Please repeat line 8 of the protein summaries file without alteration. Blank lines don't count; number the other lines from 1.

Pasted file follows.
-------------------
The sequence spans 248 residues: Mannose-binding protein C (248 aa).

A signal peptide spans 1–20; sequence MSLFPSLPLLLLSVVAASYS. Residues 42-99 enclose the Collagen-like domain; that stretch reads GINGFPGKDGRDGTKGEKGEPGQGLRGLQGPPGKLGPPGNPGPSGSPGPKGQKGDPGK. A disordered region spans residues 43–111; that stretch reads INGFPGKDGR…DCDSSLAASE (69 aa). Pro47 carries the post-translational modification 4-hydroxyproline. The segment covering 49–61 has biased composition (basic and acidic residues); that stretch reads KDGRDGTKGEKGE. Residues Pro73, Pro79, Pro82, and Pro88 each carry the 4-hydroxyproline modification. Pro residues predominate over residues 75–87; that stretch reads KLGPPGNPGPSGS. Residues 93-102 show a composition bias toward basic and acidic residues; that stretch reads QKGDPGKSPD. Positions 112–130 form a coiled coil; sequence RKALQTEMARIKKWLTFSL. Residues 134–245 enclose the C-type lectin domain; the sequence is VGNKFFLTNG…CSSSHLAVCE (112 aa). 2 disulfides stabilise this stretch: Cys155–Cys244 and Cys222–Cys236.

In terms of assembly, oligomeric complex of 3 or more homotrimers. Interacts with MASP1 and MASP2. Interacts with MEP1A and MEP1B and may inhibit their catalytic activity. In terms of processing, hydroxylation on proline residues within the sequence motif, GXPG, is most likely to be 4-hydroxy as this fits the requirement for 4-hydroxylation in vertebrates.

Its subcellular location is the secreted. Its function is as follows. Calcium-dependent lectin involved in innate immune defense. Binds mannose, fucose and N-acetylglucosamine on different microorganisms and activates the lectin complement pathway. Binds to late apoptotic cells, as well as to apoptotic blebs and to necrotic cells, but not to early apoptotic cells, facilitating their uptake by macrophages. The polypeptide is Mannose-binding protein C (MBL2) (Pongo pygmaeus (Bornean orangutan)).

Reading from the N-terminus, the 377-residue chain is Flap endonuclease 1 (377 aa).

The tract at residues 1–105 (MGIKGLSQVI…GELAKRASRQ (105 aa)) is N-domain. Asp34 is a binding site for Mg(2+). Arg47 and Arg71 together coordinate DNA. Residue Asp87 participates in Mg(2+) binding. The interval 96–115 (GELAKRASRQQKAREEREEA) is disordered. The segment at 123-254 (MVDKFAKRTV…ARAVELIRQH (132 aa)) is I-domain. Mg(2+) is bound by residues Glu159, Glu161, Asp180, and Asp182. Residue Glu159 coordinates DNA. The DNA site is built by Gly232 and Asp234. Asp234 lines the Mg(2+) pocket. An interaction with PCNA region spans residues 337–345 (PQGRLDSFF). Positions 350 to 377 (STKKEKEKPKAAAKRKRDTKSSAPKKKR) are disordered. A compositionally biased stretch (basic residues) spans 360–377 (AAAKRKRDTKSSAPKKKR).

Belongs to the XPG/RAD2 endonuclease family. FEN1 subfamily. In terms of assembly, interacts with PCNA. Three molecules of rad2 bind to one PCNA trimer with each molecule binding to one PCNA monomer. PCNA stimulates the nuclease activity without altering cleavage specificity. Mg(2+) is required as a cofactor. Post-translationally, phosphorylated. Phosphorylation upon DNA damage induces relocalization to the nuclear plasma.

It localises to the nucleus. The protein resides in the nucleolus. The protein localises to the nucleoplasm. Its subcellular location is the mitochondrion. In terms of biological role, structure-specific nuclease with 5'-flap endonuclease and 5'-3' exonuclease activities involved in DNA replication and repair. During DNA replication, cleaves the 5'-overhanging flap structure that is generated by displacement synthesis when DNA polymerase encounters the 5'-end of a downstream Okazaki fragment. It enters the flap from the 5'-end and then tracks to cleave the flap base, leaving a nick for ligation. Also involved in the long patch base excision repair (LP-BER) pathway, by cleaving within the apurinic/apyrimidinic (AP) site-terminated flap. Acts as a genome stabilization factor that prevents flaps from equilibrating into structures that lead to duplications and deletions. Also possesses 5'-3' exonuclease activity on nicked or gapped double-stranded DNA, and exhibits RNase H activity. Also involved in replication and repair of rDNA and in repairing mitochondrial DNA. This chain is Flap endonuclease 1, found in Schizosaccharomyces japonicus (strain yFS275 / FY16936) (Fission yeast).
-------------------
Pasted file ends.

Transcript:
It localises to the nucleus. The protein resides in the nucleolus. The protein localises to the nucleoplasm. Its subcellular location is the mitochondrion. In terms of biological role, structure-specific nuclease with 5'-flap endonuclease and 5'-3' exonuclease activities involved in DNA replication and repair. During DNA replication, cleaves the 5'-overhanging flap structure that is generated by displacement synthesis when DNA polymerase encounters the 5'-end of a downstream Okazaki fragment. It enters the flap from the 5'-end and then tracks to cleave the flap base, leaving a nick for ligation. Also involved in the long patch base excision repair (LP-BER) pathway, by cleaving within the apurinic/apyrimidinic (AP) site-terminated flap. Acts as a genome stabilization factor that prevents flaps from equilibrating into structures that lead to duplications and deletions. Also possesses 5'-3' exonuclease activity on nicked or gapped double-stranded DNA, and exhibits RNase H activity. Also involved in replication and repair of rDNA and in repairing mitochondrial DNA. This chain is Flap endonuclease 1, found in Schizosaccharomyces japonicus (strain yFS275 / FY16936) (Fission yeast).